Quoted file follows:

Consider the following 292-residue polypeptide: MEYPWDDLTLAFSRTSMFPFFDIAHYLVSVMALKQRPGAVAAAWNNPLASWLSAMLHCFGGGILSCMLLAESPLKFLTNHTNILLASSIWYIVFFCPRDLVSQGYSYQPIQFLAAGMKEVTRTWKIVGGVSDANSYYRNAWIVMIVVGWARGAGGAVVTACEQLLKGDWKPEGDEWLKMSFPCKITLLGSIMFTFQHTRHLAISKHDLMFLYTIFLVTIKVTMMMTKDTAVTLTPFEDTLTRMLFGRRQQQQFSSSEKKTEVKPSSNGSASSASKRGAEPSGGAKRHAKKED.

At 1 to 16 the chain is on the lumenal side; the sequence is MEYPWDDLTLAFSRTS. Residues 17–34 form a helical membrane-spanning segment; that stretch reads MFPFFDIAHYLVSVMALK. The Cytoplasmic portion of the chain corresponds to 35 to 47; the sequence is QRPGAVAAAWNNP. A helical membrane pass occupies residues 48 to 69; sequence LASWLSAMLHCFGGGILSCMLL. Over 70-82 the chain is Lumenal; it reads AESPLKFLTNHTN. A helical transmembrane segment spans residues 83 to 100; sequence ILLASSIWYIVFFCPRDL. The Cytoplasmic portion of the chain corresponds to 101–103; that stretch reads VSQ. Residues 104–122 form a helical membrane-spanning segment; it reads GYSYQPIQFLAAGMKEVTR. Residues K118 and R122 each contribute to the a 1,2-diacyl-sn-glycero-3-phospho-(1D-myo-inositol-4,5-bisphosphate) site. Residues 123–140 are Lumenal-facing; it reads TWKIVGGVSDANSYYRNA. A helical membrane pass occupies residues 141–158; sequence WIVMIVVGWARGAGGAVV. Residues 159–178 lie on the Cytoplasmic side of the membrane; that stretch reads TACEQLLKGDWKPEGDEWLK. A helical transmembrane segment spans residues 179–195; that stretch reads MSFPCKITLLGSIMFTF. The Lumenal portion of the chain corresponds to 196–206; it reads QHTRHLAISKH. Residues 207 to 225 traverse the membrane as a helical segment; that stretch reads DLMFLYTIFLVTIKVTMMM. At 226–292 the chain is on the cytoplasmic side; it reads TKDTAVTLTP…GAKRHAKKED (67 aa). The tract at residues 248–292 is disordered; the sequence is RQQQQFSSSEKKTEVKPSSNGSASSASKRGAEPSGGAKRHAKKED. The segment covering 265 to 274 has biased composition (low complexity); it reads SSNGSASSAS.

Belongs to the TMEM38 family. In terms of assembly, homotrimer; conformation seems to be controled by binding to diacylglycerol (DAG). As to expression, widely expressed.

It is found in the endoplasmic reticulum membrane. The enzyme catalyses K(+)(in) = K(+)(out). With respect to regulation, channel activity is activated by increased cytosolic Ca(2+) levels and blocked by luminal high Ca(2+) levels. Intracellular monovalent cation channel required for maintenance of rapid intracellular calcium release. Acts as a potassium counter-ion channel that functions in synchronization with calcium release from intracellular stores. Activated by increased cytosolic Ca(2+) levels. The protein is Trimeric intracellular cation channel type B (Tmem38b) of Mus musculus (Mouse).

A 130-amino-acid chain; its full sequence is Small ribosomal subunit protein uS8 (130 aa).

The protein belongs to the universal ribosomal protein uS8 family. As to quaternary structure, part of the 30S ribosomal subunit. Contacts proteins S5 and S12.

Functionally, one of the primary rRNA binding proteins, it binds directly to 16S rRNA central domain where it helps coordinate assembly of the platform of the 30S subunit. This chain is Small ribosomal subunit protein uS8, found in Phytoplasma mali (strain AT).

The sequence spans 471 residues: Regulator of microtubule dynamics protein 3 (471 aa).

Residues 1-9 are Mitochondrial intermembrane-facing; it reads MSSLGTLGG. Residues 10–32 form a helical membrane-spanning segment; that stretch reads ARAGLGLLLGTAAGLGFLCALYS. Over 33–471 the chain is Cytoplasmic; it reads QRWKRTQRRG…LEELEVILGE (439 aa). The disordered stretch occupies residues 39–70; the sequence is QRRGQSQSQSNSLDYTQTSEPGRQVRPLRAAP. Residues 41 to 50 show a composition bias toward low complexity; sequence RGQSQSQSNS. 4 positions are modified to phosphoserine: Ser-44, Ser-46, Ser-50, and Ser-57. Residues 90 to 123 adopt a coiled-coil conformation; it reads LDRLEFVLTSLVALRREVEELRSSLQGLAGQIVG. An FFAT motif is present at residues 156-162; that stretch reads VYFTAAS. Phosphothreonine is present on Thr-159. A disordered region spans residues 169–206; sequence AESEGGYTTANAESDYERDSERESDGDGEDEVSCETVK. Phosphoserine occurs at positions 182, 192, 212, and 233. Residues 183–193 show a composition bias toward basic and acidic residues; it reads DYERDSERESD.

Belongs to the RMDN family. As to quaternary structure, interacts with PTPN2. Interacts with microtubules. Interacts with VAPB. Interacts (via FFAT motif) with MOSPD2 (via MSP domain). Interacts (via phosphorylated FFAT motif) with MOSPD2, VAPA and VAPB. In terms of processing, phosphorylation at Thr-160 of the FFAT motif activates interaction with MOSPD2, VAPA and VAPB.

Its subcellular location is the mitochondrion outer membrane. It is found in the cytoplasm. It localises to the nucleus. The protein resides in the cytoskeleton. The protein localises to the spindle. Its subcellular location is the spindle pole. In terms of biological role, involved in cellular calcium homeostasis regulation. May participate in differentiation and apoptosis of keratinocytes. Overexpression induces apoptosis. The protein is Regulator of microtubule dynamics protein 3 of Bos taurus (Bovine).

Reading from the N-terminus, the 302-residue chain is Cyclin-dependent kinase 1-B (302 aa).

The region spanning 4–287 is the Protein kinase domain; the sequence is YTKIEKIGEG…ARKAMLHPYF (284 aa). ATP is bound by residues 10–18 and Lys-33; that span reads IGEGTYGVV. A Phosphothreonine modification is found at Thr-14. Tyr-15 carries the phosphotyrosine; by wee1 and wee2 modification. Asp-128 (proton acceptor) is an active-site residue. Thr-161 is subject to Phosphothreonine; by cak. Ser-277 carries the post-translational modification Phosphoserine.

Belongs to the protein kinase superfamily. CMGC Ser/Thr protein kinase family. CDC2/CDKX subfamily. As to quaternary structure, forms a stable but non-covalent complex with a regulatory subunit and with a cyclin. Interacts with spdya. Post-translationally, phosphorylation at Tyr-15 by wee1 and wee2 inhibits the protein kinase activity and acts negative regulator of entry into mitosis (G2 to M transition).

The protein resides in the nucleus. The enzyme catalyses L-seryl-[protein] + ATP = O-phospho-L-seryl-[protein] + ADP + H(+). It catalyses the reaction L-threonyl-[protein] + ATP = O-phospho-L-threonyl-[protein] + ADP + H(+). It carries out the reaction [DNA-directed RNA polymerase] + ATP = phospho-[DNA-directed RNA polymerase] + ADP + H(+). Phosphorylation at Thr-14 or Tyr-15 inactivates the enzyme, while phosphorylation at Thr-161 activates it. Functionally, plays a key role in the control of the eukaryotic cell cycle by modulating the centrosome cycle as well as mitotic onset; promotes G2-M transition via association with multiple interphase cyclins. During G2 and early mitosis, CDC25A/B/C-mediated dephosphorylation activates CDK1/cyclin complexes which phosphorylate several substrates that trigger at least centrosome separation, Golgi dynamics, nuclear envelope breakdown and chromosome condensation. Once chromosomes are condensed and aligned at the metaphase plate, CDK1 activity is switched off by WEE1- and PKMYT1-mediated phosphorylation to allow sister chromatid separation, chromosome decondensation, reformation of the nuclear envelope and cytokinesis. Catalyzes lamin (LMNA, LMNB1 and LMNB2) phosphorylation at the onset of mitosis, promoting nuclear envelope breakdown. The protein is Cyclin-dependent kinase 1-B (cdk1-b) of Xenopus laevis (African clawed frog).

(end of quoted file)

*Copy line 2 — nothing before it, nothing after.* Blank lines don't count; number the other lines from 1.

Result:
At 1 to 16 the chain is on the lumenal side; the sequence is MEYPWDDLTLAFSRTS. Residues 17–34 form a helical membrane-spanning segment; that stretch reads MFPFFDIAHYLVSVMALK. The Cytoplasmic portion of the chain corresponds to 35 to 47; the sequence is QRPGAVAAAWNNP. A helical membrane pass occupies residues 48 to 69; sequence LASWLSAMLHCFGGGILSCMLL. Over 70-82 the chain is Lumenal; it reads AESPLKFLTNHTN. A helical transmembrane segment spans residues 83 to 100; sequence ILLASSIWYIVFFCPRDL. The Cytoplasmic portion of the chain corresponds to 101–103; that stretch reads VSQ. Residues 104–122 form a helical membrane-spanning segment; it reads GYSYQPIQFLAAGMKEVTR. Residues K118 and R122 each contribute to the a 1,2-diacyl-sn-glycero-3-phospho-(1D-myo-inositol-4,5-bisphosphate) site. Residues 123–140 are Lumenal-facing; it reads TWKIVGGVSDANSYYRNA. A helical membrane pass occupies residues 141–158; sequence WIVMIVVGWARGAGGAVV. Residues 159–178 lie on the Cytoplasmic side of the membrane; that stretch reads TACEQLLKGDWKPEGDEWLK. A helical transmembrane segment spans residues 179–195; that stretch reads MSFPCKITLLGSIMFTF. The Lumenal portion of the chain corresponds to 196–206; it reads QHTRHLAISKH. Residues 207 to 225 traverse the membrane as a helical segment; that stretch reads DLMFLYTIFLVTIKVTMMM. At 226–292 the chain is on the cytoplasmic side; it reads TKDTAVTLTP…GAKRHAKKED (67 aa). The tract at residues 248–292 is disordered; the sequence is RQQQQFSSSEKKTEVKPSSNGSASSASKRGAEPSGGAKRHAKKED. The segment covering 265 to 274 has biased composition (low complexity); it reads SSNGSASSAS.